North Dakota

The state house last week granted final passage for HB 1546, which would ban the most common method of second-trimester abortion. The bill—which passed the state senate last month—would make it a felony to perform a D and E abortion. Three Democratic lawmakers joined Republicans to pass the measure in a 79-12 vote: state Reps. Tracy Boe (D-Mylo), Alisa Mitskog (D-Wahpeton), and Corey Mock (D-Grand Forks). If signed into law, the measure wouldn’t take effect until a federal appeals court or the U.S. Supreme Court allows its enforcement.

The bill now heads to Republican Gov. Doug Burgum, who has already approved one anti-choice measure this session—a medication abortion “reversal” law.


Republicans last Thursday introduced HB 182, a measure that would ban insurance companies from offering coverage for abortion care unless it’s necessary to replant a fertilized ovum or to save a pregnant person’s life. The measure would not include exceptions for pregnancies that are the result of rape or incest. The bill would not prohibit coverage for the treatment of any post-abortion complication. The bill’s primary sponsor, state Rep. John Becker (R-Cincinnati), introduced similar legislation in 2014.

The measure is pending in the state house insurance committee.


The state house last Monday passed HB 836, which would allow child adoption and foster placement agencies to discriminate in, or refuse, the services they offer to LGBTQ families and children. The measure would prohibit a private licensed child-placing agency from being required to participate in any child placement for foster care or adoption that would violate the agency’s written religious or moral convictions. Democratic state Rep. John Mark Windle (D-Livingston) joined Republicans to pass the measure in a 67-22 vote. At least ten states allow state-licensed child welfare agencies to refuse to provide services to children and families if doing so conflicts with their religious beliefs.

The measure is now pending in the state senate.

The state house on Monday passed a watered-down version of HB 1511, which would redefine “public place” for purposes of the offense of indecent exposure to include restrooms, locker rooms, dressing rooms, or showers. The measure originally expanded the definition of “indecent exposure” to include acts occurring in such facilities designated for single-sex, multi-person use, if the offender is a member of the opposite sex than the sex designated for use. Republicans say the new version only criminalizes public sex acts, but opponents of the bill worry that transgender people will still face harassment if the bill becomes law. Democratic state Rep. Windle joined Republicans to pass the measure in a 69-25 vote.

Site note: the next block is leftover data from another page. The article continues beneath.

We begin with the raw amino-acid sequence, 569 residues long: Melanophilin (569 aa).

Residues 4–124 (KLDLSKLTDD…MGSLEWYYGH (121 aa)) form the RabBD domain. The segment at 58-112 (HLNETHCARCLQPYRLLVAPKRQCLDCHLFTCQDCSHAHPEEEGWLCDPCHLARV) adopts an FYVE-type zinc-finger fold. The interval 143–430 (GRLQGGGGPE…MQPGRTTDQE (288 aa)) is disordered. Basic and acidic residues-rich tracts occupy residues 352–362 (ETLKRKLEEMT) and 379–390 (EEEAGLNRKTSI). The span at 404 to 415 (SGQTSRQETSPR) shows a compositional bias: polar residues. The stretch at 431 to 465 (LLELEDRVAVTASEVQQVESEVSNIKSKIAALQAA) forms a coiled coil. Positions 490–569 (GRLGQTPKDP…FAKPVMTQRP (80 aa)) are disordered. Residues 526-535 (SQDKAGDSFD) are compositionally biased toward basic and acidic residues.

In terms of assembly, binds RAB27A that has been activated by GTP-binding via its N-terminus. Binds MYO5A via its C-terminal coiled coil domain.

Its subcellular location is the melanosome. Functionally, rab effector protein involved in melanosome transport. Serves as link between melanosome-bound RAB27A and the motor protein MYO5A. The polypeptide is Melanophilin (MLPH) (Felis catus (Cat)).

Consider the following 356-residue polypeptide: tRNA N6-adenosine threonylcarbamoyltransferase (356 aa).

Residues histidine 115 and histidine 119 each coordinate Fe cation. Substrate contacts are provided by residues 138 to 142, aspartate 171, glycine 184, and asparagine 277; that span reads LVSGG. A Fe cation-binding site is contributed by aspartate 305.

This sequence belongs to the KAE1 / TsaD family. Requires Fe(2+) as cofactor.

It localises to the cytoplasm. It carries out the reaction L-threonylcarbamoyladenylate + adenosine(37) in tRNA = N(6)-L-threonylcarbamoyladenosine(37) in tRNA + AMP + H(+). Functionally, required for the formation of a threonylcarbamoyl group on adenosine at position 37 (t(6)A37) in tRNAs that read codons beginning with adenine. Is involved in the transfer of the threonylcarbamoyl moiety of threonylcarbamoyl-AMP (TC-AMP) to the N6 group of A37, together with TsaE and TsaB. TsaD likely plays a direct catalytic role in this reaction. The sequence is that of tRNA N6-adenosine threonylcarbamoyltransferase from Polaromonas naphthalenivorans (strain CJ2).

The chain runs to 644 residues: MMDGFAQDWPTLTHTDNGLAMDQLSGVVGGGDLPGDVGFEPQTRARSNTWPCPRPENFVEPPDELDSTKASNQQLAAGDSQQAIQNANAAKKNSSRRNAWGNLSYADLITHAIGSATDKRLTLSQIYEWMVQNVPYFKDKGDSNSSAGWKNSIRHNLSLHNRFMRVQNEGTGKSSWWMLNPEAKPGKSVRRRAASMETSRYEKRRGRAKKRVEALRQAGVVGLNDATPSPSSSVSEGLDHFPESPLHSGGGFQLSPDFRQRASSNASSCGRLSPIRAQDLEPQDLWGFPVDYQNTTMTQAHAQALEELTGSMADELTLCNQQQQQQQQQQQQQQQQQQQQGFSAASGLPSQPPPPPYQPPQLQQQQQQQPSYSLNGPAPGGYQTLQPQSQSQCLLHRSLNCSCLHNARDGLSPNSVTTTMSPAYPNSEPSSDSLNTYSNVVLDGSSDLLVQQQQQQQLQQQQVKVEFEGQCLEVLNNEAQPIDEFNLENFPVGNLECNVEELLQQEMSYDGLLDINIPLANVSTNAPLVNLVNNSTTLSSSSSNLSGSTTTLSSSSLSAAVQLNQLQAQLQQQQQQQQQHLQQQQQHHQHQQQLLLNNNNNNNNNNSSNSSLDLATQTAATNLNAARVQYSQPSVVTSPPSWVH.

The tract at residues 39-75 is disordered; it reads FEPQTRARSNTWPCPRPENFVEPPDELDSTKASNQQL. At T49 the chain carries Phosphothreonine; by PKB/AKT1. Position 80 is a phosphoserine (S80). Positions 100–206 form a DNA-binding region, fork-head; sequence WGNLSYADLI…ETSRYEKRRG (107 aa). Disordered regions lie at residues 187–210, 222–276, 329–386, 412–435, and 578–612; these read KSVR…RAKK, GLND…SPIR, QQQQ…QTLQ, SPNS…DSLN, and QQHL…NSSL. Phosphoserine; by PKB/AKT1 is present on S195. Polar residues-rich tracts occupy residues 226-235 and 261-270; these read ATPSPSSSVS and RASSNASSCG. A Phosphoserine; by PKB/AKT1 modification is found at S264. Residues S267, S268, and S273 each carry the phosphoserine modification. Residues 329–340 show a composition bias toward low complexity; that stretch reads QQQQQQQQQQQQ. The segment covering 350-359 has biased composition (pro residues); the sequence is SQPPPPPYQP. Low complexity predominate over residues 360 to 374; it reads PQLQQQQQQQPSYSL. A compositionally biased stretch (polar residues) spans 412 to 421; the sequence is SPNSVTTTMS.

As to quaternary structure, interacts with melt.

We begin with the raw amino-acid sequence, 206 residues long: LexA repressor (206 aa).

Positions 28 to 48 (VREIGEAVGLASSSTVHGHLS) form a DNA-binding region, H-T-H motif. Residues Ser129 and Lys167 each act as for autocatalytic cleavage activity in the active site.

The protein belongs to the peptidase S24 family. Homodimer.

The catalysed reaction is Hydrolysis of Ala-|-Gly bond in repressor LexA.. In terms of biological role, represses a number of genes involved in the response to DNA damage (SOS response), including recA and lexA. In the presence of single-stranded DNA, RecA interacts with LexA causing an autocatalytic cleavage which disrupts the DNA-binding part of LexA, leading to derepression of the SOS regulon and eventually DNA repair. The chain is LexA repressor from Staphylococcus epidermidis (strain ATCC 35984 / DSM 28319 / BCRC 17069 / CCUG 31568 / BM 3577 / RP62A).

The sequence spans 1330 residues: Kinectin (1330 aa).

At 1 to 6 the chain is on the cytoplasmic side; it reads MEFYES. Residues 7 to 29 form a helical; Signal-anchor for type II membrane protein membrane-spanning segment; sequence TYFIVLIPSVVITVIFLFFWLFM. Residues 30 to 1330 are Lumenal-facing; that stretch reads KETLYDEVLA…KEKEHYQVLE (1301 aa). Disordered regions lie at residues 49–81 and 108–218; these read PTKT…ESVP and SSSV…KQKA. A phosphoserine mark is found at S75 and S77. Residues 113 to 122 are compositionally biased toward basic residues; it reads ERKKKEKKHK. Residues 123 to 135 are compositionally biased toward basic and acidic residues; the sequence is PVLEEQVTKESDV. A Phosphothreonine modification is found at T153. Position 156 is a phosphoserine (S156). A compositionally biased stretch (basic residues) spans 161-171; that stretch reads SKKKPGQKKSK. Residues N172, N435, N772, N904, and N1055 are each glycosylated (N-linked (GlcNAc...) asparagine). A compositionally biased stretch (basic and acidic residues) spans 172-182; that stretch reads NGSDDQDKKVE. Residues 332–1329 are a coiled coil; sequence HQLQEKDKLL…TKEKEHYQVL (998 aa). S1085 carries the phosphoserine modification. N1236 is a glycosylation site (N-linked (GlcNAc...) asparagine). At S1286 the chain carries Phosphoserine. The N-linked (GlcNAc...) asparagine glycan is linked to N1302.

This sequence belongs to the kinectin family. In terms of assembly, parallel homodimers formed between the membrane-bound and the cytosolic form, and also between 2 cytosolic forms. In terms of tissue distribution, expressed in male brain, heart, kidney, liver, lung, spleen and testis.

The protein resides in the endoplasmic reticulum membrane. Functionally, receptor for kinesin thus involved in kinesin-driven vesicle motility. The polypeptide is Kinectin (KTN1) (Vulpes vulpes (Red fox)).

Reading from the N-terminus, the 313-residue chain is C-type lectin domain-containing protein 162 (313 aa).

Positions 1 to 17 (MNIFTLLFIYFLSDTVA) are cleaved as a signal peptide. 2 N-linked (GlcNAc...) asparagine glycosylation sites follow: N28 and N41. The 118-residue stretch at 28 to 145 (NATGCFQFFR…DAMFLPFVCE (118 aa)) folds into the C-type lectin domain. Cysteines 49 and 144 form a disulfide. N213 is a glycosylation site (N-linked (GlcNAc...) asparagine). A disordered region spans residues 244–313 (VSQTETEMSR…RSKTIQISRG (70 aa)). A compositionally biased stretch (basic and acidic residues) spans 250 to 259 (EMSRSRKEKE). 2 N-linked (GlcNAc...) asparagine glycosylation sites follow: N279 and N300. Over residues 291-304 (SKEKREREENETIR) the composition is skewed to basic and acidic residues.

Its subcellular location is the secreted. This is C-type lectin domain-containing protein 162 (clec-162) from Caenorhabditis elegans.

Lawmakers in the state house on Monday passed a measure that would prohibit state funding of abortion. The “Life Appropriation Act” would prohibit the state from funding a person or entity that performs, induces, refers, or counsels in favor of abortion care. The bill was drafted by Chris Sevier, who has spent the last few years trolling state and federal courts with lawsuits in an attempt to gut LGBTQ rights. Windle joined Republicans once again to pass the measure in a 66-24 vote. Similar measures—which claim abortion is tied to the religion of secular humanism—have been introduced by GOP lawmakers in Oklahoma, Rhode Island, and Tennessee. The bill was amended to clarify that the law would only become operative if the federal government allows a state agency to deny family planning funds to an organization that performs abortions.

Both measures now head to the state senate.


The GOP-majority state senate last Tuesday passed SB 22, which would prohibit taxpayer dollars at both the state and local level from being used to fund abortion facilities and affiliates. The measure would prohibit state and local governments from contracting with agencies that provide abortion care. Prohibited transactions would include: a sale, purchase, lease, donation of money, goods, services, or real property; or any other transaction that provides the abortion provider or affiliate something of value from state or local tax revenue. State Sen. Eddie Lucio (D-Brownsville) joined Republicans to pass the measure in a 20-11 vote.

The state senate last Wednesday passed SB 17, a measure that would allow those employed in certain licensed occupations to discriminate against people based on “sincerely held religious belief.” The bill would prohibit state agencies that issue occupational licenses from penalizing workers who refuse to provide services based on their religion. The measure clarifies that a license holder may not refuse to provide a medical service that’s necessary to prevent death or imminent serious bodily injury. Lucio joined Republicans once again to pass the measure in a 19-12 vote.

Both bills are pending in committee in the house.